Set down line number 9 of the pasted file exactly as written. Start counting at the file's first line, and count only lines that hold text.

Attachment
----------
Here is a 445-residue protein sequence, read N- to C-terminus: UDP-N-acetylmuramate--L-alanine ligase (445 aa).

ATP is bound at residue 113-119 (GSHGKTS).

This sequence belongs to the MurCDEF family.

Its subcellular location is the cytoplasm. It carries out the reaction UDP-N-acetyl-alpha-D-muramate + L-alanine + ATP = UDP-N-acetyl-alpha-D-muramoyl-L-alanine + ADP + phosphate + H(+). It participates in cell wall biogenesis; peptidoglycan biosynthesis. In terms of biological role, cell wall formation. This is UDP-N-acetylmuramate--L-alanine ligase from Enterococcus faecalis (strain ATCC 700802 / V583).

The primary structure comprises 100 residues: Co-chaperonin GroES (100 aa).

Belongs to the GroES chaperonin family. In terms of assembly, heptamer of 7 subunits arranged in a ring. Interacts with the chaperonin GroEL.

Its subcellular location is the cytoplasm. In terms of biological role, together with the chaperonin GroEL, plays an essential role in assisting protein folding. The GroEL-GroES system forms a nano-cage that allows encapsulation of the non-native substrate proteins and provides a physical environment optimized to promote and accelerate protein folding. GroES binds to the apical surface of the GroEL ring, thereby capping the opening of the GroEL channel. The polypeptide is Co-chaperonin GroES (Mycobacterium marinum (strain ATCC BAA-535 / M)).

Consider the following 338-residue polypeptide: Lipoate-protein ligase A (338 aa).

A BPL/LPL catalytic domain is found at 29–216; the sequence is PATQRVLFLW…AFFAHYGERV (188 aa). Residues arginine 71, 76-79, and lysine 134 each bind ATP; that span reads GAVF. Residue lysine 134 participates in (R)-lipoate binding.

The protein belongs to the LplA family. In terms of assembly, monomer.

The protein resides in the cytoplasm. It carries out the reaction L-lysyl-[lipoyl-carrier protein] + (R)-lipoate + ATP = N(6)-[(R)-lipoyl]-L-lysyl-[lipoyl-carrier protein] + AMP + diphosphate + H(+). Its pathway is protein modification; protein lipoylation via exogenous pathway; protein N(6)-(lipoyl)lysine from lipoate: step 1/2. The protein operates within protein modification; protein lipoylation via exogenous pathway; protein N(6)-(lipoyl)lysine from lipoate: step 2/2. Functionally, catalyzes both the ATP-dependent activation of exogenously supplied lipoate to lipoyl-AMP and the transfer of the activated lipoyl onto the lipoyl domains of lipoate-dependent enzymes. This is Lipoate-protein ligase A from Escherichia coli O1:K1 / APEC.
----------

A BPL/LPL catalytic domain is found at 29–216; the sequence is PATQRVLFLW…AFFAHYGERV (188 aa). Residues arginine 71, 76-79, and lysine 134 each bind ATP; that span reads GAVF. Residue lysine 134 participates in (R)-lipoate binding.